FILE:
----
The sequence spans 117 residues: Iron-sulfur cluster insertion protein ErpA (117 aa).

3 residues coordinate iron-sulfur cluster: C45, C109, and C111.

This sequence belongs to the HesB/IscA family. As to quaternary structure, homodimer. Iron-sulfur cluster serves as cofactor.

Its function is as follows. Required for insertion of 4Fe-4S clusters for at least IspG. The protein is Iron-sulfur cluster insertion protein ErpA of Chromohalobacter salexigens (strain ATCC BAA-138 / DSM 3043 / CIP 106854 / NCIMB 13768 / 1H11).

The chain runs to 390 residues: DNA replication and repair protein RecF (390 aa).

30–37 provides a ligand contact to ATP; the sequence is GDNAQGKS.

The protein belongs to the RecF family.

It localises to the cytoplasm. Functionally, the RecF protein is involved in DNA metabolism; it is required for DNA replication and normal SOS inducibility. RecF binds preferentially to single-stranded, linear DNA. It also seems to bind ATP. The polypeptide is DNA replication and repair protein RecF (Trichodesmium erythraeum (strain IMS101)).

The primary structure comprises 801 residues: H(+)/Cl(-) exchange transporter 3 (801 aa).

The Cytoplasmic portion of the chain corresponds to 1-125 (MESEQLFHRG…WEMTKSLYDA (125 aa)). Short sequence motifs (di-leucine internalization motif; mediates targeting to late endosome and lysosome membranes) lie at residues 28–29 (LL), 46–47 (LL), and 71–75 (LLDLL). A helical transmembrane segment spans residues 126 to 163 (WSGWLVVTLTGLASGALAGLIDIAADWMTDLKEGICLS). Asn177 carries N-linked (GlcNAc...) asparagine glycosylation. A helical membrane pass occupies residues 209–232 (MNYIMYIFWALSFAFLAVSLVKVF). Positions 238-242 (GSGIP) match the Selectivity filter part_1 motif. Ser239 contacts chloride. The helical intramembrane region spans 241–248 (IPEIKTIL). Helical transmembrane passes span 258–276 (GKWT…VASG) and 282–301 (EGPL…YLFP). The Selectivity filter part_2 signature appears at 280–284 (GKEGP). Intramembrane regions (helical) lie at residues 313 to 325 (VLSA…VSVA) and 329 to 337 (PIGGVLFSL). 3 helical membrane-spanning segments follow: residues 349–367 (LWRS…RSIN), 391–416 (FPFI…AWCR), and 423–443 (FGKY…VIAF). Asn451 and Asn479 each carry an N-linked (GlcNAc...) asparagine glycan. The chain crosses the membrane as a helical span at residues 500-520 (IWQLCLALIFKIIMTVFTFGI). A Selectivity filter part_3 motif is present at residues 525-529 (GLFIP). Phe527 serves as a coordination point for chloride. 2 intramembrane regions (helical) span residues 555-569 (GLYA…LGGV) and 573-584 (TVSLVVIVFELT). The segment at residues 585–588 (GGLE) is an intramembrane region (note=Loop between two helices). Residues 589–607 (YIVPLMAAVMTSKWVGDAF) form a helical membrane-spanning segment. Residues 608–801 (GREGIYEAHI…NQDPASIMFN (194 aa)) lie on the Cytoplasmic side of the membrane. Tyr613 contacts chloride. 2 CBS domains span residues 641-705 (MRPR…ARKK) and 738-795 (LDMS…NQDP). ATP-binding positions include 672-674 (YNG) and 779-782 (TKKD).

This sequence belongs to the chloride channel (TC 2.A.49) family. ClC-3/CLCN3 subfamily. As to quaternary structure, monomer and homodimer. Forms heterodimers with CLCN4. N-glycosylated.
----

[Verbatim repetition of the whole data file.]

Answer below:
The sequence spans 117 residues: Iron-sulfur cluster insertion protein ErpA (117 aa).

3 residues coordinate iron-sulfur cluster: C45, C109, and C111.

This sequence belongs to the HesB/IscA family. As to quaternary structure, homodimer. Iron-sulfur cluster serves as cofactor.

Its function is as follows. Required for insertion of 4Fe-4S clusters for at least IspG. The protein is Iron-sulfur cluster insertion protein ErpA of Chromohalobacter salexigens (strain ATCC BAA-138 / DSM 3043 / CIP 106854 / NCIMB 13768 / 1H11).

The chain runs to 390 residues: DNA replication and repair protein RecF (390 aa).

30–37 provides a ligand contact to ATP; the sequence is GDNAQGKS.

The protein belongs to the RecF family.

It localises to the cytoplasm. Functionally, the RecF protein is involved in DNA metabolism; it is required for DNA replication and normal SOS inducibility. RecF binds preferentially to single-stranded, linear DNA. It also seems to bind ATP. The polypeptide is DNA replication and repair protein RecF (Trichodesmium erythraeum (strain IMS101)).

The primary structure comprises 801 residues: H(+)/Cl(-) exchange transporter 3 (801 aa).

The Cytoplasmic portion of the chain corresponds to 1-125 (MESEQLFHRG…WEMTKSLYDA (125 aa)). Short sequence motifs (di-leucine internalization motif; mediates targeting to late endosome and lysosome membranes) lie at residues 28–29 (LL), 46–47 (LL), and 71–75 (LLDLL). A helical transmembrane segment spans residues 126 to 163 (WSGWLVVTLTGLASGALAGLIDIAADWMTDLKEGICLS). Asn177 carries N-linked (GlcNAc...) asparagine glycosylation. A helical membrane pass occupies residues 209–232 (MNYIMYIFWALSFAFLAVSLVKVF). Positions 238-242 (GSGIP) match the Selectivity filter part_1 motif. Ser239 contacts chloride. The helical intramembrane region spans 241–248 (IPEIKTIL). Helical transmembrane passes span 258–276 (GKWT…VASG) and 282–301 (EGPL…YLFP). The Selectivity filter part_2 signature appears at 280–284 (GKEGP). Intramembrane regions (helical) lie at residues 313 to 325 (VLSA…VSVA) and 329 to 337 (PIGGVLFSL). 3 helical membrane-spanning segments follow: residues 349–367 (LWRS…RSIN), 391–416 (FPFI…AWCR), and 423–443 (FGKY…VIAF). Asn451 and Asn479 each carry an N-linked (GlcNAc...) asparagine glycan. The chain crosses the membrane as a helical span at residues 500-520 (IWQLCLALIFKIIMTVFTFGI). A Selectivity filter part_3 motif is present at residues 525-529 (GLFIP). Phe527 serves as a coordination point for chloride. 2 intramembrane regions (helical) span residues 555-569 (GLYA…LGGV) and 573-584 (TVSLVVIVFELT). The segment at residues 585–588 (GGLE) is an intramembrane region (note=Loop between two helices). Residues 589–607 (YIVPLMAAVMTSKWVGDAF) form a helical membrane-spanning segment. Residues 608–801 (GREGIYEAHI…NQDPASIMFN (194 aa)) lie on the Cytoplasmic side of the membrane. Tyr613 contacts chloride. 2 CBS domains span residues 641-705 (MRPR…ARKK) and 738-795 (LDMS…NQDP). ATP-binding positions include 672-674 (YNG) and 779-782 (TKKD).

This sequence belongs to the chloride channel (TC 2.A.49) family. ClC-3/CLCN3 subfamily. As to quaternary structure, monomer and homodimer. Forms heterodimers with CLCN4. N-glycosylated.